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31 DECEMBER 1956 - 31 DECEMBER 2006

Be not deceived; God is not mocked:
for whatsoever a man soweth, that shall he also reap.

Galatians 6, 7

It was in 1986 in Paris that I first read a samizdat life of Elder Sebastian of Karaganda (1884-1966) and came across the case of Zoya. Since that time Elder Sebastian has been canonized and his life published in English in the Optina Elders series of Platina. However, Zoya is mentioned there only briefly. On this, the fiftieth anniversary of the event, it seems fitting to speak more of this extraordinary occurrence.

The mysterious event took place on 31 December 1956 at 84 Chkalov Street in the town of Samara, far to the east of Moscow. The house was occupied by a very ordinary woman, Klavdia Bolonkina, whose son, Nicholas, had invited some friends round for a New Year’s party. Among them was an eighteen-year old girl called Zoya, with whom Nicholas had recently started going out. At the party all the girls had companions, except for Zoya who was sitting alone. Nicholas was busy. When the dancing started, Zoya declared: ‘If I can’t dance with my Nicholas, then I shall dance with St Nicholas!’ At this she went off to the icon-corner to pick up the icon of the saint. Her friends were horrified. ‘Zoya, that’s a sin’, they said. ‘If God exists, then let Him punish me!’ she answered.

She picked up the icon of St Nicholas, pressed it to her breast and went off to dance with the others. Suddenly she froze, as if rooted to the spot. It was impossible to move her and take the icon out of her hands. It was as if it were stuck fast to her. Zoya gave no outward sign of life, but a very slight pulse could be felt around her heart. An emergency doctor, Anna Pavlovna Kalashnikova, was called out and tried to revive Zoya. The doctor's sister, Nina, who is still alive, was interviewed recently and related the following:

Anna ran home in a very agitated state. Although the militia had taken a statement from her promising her silence, she could not contain herself. She told how she had tried to give Zoya injections, but that turned out to be impossible. It was as if Zoya’s body had gone hard, the needles of the syringe would not penetrate the skin, they broke off. The whole town was talking about it. ‘You sit there and in front of you stands a girl who is frozen, holding an icon in her hands, as if rooted to the spot. They say that God has punished her’.

The event soon became known to the authorities in Samara. Since the affair was linked to religion, it received priority. A squad of militiamen was sent off to the house to stop sightseers. The authorities were right to be worried. By 2 January all the nearby streets were thronged with thousands of people, who had nicknamed the girl ‘the stone Zoya’. Various priests were invited to the house and ‘the stone Zoya’, since the militiamen were too frightened to go up to Zoya and the icon.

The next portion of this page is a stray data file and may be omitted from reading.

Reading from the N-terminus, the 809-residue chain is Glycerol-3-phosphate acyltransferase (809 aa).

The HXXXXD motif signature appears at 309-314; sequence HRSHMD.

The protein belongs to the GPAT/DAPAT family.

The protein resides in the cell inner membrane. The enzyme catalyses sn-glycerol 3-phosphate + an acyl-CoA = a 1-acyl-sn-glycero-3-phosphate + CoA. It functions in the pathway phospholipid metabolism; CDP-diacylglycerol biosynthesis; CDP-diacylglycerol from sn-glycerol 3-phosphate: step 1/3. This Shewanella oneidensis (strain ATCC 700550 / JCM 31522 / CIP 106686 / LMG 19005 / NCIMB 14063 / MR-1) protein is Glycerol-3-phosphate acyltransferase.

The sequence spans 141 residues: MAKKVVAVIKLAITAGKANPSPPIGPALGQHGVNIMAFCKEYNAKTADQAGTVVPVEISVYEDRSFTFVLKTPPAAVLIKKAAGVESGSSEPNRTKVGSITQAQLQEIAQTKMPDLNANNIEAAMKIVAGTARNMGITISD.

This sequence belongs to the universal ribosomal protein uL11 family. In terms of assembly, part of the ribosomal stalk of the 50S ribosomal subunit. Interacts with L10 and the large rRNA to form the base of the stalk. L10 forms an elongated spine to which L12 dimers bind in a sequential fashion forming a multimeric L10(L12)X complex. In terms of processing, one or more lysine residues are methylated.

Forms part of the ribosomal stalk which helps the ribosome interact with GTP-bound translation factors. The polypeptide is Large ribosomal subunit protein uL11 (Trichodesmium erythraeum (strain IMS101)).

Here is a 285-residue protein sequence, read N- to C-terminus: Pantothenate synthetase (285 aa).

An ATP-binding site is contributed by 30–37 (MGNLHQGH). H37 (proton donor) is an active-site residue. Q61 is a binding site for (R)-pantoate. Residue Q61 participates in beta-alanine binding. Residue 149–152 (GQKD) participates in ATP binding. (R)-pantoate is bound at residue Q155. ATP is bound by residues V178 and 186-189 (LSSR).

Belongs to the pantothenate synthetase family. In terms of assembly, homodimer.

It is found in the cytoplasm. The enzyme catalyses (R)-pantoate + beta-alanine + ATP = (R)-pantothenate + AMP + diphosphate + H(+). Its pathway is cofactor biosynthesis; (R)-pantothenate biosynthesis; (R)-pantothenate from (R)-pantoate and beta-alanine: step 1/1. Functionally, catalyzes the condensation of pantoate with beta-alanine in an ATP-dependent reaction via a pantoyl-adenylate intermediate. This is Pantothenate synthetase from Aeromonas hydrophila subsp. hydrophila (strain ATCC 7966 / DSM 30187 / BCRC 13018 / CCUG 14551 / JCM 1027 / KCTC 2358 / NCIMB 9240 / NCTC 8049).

None of the priests was able to do anything until Hieromonk Seraphim (Poloz) arrived. He was said to be such a radiant soul and such a good man that he even possessed the gift of prophecy. He managed to take the icon from Zoya’s hands. Then he foretold that Zoya’s ‘stand’ would end only at Easter, which is exactly what happened. It is said that the authorities then tried to force Fr Seraphim to state that he knew nothing about Zoya. This he refused to do, whereon the authorities brought a trumped up charges against him and sentenced him to prison camp. On his release, Fr Seraphim never returned to Samara.

So it was that on Easter Day, 21 April 1957, after nearly four months without food or drink, Zoya’s body came back to life. For the first few days she just cried out the whole time: ‘The world is dying of its sins! Pray, have faith!’ Her mind, however, was never the same again. Scientifically and medically, there is no explanation for how the young girl survived for over 100 days without food and drink. At the time professors from Moscow had gone to Samara to investigate the supernatural event, but they could give no explanation, which they had at first assumed to be a form of ‘tetanus’.

After what had happened to Zoya, people flocked to the churches. They bought up crosses, candles and icons. Those who were not baptized got baptized. There is no doubting that all this really did take place. A girl really did ‘turn to stone’. There are the testimonies of eyewitnesses, some still alive today, and documents from Communist Party meetings of the time. ‘This isn’t some fairy tale or never-ending fable’, said Anton Zhogolev, editor of the Samara Orthodox newspaper ‘Good Tidings’ (Blagovest) and co-author of a book about Zoya, who has done years of research into the case. From the research, it is clear that this was not the only case of ‘petrification’ in Soviet times. For example there was also the nearby case of Marina Ilinichna Kurbatova in the village of Zuyevka near Togliatti in 1932. At the age of fifteen, she ‘froze’ for nearly six months, dying only recently, again her mind slightly deranged after the event.

Today, the house at No 84 Chkalov Street, where all this took place fifty years ago is still there and has become a place of pilgrimage from all parts of Russia. Klavdia Bolonkina long ago sold up. Coincidence or not, it is now occupied by a man called Nicholas, who has also called his own son Nicholas, in honour of the great saint. However, the house is now due for demolition and the Diocese of Samara wishes to build a small chapel on the site.

(Translated and edited by Fr Andrew from an article by Olga Riabinina in the Russian newspaper ‘Argumenty i Fakty’ (International), No. 32, August 2006

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